UChicago professor Tara Zahra received one of 21 prestigious 2014 MacArthur Fellowships for her academic work on Central and Eastern European history last month. Zahra studies the development of nationalism and family structure in 20th-century Europe, integrating both social and historical contexts into her detailed analyses.
The fellowship comes from the John D. and Catherine T. MacArthur Foundation, one of the largest private organizations in the U.S., and is an unrestricted grant of $625,000 paid out over five years. It is intended to allow talented and dedicated individuals to pursue their ideas more freely and easily.
“The award was a total shock,” Zahra said. “You can’t apply for it, and I still don’t know who nominated me, so it’s a mystery—a nice mystery.”
Zahra’s recent work focuses on children and family structure in 20th-century Europe. Her first book, Kidnapped Souls: National Indifference and the Battle for Children in the Bohemian Lands, 1900–1948 (2008), examined how Czech and German nationalists used children as a focus of their ideology. Her second book, The Lost Children: Reconstructing Europe’s Families after World War II (2011), examined how the reconstruction of post–World War II Europe meant rebuilding families and finding homes for lost children.
Zahra hopes the award will allow her to collaborate more with scholars from other universities and to write for a broader audience outside of academia.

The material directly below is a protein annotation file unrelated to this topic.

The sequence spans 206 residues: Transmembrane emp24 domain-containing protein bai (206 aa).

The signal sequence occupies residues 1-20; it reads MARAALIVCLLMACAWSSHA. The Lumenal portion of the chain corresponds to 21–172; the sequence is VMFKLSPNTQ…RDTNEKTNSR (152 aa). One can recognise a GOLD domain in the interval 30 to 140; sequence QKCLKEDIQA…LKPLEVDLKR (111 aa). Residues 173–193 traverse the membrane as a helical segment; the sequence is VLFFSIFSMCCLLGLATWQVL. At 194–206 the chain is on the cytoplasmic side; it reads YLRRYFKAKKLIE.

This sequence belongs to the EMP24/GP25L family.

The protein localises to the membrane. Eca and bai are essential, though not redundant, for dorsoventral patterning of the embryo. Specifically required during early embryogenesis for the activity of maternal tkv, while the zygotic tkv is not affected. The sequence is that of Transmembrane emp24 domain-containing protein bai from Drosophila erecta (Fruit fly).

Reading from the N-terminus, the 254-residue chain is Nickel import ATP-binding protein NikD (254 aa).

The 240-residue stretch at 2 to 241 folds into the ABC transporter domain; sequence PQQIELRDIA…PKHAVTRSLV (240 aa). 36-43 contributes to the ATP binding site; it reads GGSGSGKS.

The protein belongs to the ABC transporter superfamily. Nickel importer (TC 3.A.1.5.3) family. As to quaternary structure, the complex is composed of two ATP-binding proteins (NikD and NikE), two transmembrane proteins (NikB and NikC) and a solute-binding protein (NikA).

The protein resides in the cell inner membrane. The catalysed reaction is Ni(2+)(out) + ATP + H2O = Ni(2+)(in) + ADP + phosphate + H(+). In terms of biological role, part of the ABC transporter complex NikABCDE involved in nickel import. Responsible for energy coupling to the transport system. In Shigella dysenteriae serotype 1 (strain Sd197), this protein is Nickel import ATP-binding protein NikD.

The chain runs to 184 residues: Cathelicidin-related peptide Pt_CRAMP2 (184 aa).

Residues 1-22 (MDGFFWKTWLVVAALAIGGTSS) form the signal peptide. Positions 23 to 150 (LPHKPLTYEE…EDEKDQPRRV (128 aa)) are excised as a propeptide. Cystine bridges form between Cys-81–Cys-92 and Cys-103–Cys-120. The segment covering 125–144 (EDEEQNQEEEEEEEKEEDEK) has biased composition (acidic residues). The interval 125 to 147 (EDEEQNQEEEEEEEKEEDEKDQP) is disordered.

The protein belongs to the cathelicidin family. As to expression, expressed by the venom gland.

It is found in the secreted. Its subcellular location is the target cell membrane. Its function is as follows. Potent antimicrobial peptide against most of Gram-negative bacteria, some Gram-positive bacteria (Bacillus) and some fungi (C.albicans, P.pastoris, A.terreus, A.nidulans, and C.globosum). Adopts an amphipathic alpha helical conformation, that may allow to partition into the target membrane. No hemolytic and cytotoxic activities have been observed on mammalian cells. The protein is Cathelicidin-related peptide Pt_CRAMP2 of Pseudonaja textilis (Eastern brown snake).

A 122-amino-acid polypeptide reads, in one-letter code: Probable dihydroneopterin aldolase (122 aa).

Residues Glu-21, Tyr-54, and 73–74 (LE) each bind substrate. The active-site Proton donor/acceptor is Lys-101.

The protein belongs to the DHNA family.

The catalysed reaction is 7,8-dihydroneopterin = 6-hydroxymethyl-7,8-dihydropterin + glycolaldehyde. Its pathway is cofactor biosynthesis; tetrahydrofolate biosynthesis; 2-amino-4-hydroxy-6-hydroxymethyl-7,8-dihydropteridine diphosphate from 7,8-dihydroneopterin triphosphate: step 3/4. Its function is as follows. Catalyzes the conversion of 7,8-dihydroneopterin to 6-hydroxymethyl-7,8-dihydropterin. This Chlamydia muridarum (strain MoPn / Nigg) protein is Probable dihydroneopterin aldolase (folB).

“I’m hoping the fellowship will enable me to be even more ambitious and creative in terms of how I think about that research,” she said.
Zahra anticipates the ability to give back to the community in some way, explaining that she cares about feminist issues, as well as issues related to migrants’ rights, and how the history of migration connects to contemporary migration politics.
“It’s going to take me some time to figure out how to use the money most effectively,” said Zahra.
Zahra’s current work focuses on a new book on emigration from East-Central Europe to the U.S. and Western Europe in the 19th and 20th centuries. She has been particularly interested to discover that many emigrants from Nazi Germany and communist countries came to teach at the University of Chicago.
“It’s been really exciting to connect my academic research to sort of the local history of Chicago and the institution that I’m teaching in and the community I live and work in,” she said.